At this time of year, many of us are thinking about what gifts we can give to our family and friends to celebrate Christmas. I usually enjoy buying Christmas presents, but it can be difficult if someone doesn’t seem to particularly want anything or when finances don’t permit many things to be bought or if the gift someone really wants is just beyond us.
This time of year always prompts me to reflect on value. What makes an item of jewellery or clothing ‘worth’ a certain amount? Who decides what the latest ‘must-have’ item is and how much it should cost? Value seems to be in the eye of the beholder even more than beauty; what one person considers reasonable and proportionate seems extortionate to someone else!
I then inevitably move on to consider all the gifts which are (to me, at least) immensely valuable, but which money can never buy. These include health, happiness, peace, acceptance, harmony and contentment.
The older I get, the more I value contentment as the most precious gift. Contentment includes both happiness and satisfaction, and as such seems to me to be valuable beyond money.
So many of our problems in life seem to be bound up with dissatisfaction. We see this manifested in ingratitude on a daily basis; no matter what gift you give to some people, they are dismissive of it. There’s always a better item out there which would lead to that elusive happiness. Even the rich are not necessarily content. Dissatisfaction is a poisoned chalice, often filled with resentment and entitlement that sour our lives unpleasantly.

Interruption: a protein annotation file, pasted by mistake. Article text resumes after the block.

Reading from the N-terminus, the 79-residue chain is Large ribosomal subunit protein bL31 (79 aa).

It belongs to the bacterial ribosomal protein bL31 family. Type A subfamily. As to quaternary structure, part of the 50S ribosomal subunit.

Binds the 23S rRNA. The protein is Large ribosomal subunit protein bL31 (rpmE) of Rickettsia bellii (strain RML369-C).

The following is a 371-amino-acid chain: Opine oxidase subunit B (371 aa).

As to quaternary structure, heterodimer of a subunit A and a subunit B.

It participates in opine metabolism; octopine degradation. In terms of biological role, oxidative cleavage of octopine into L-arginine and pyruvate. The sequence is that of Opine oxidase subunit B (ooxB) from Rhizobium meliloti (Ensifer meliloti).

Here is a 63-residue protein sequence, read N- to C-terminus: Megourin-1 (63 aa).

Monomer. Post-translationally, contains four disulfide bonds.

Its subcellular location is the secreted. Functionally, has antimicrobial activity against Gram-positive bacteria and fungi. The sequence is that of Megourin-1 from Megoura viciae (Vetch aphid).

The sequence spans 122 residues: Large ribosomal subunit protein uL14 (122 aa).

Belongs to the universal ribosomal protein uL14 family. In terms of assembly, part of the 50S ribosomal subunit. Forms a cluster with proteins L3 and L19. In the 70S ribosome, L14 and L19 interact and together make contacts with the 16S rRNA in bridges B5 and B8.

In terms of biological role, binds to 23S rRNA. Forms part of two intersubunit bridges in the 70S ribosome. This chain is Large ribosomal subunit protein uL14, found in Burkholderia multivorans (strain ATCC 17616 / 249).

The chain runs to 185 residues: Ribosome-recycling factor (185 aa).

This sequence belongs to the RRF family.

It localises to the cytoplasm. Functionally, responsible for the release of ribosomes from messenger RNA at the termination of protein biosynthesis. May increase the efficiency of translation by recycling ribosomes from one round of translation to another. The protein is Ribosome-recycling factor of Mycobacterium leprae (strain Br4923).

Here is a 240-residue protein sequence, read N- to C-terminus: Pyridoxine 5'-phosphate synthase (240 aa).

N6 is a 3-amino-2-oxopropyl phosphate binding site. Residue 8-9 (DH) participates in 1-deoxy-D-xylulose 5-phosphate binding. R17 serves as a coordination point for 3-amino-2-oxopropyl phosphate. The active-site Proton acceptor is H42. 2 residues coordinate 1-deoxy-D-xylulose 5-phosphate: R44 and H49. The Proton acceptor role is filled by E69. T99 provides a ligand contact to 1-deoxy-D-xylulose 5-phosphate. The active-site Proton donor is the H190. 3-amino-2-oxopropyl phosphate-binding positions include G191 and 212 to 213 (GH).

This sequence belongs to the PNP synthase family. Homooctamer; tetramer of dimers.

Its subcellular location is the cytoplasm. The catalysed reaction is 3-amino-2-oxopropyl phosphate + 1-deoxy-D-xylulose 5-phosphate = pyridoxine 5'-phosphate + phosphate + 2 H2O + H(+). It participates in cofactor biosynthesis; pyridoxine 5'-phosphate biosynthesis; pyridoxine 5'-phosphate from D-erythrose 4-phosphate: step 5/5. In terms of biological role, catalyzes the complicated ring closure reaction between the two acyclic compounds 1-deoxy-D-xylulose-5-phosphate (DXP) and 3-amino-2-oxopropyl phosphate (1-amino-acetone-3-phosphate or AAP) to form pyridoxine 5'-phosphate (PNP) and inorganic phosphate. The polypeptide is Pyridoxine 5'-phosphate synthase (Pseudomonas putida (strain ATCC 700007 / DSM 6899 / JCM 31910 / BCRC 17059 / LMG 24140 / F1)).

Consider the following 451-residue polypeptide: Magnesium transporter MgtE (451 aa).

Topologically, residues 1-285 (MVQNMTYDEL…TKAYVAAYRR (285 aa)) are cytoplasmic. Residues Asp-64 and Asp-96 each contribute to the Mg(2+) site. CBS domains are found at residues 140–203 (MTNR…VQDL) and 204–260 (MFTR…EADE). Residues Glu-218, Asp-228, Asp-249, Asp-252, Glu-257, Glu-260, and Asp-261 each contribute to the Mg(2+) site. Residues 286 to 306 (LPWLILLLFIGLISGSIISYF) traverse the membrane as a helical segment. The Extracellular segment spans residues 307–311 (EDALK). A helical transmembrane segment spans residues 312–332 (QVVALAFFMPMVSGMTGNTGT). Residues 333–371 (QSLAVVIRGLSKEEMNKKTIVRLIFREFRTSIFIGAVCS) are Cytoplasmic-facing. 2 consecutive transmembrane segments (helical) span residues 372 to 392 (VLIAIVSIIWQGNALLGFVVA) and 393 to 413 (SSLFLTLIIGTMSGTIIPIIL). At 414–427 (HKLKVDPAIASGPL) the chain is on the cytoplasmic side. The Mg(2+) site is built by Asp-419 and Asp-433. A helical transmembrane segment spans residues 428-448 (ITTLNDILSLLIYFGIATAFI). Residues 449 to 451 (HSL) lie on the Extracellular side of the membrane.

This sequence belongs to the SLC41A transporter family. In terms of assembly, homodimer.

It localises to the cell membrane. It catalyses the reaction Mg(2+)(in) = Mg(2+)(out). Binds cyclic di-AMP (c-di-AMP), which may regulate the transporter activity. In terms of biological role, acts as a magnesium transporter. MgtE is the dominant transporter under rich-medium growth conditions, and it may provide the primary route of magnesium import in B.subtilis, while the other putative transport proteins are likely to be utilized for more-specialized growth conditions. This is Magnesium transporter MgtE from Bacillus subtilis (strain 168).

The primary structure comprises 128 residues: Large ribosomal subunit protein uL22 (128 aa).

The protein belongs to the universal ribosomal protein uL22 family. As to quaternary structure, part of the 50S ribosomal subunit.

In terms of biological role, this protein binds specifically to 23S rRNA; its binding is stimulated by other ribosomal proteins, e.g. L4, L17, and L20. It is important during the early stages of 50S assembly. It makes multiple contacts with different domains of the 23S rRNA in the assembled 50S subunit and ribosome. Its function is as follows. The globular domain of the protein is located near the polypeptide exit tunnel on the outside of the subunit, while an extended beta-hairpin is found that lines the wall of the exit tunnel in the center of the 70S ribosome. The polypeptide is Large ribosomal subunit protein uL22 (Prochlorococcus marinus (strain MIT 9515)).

Contentment, on the other hand, oozes gratitude, thankfulness and peace, and as such seems to me to be a precious gift.
Contentment is seen in the little things in life: the well-fed baby nestled in its mother’s arms, sleeping without a care in the world. Contentment is seen in the child happily taking apart a cardboard box and playing with it for hours. Contentment is seen when we realise we are blessed by God, that His undeserved favour is ours and that He will meet all our needs according to His glorious riches in Christ Jesus.
I wish I could wrap contentment in a shiny box, adorned with a sparkly bow, and give it to all those I care about as my Christmas present to them. But contentment is not mine to give, alas. I can only pray that God will open people’s hearts to receive this gift which He freely gives and enables all to see its value and embrace the satisfaction He provides, which money can’t buy.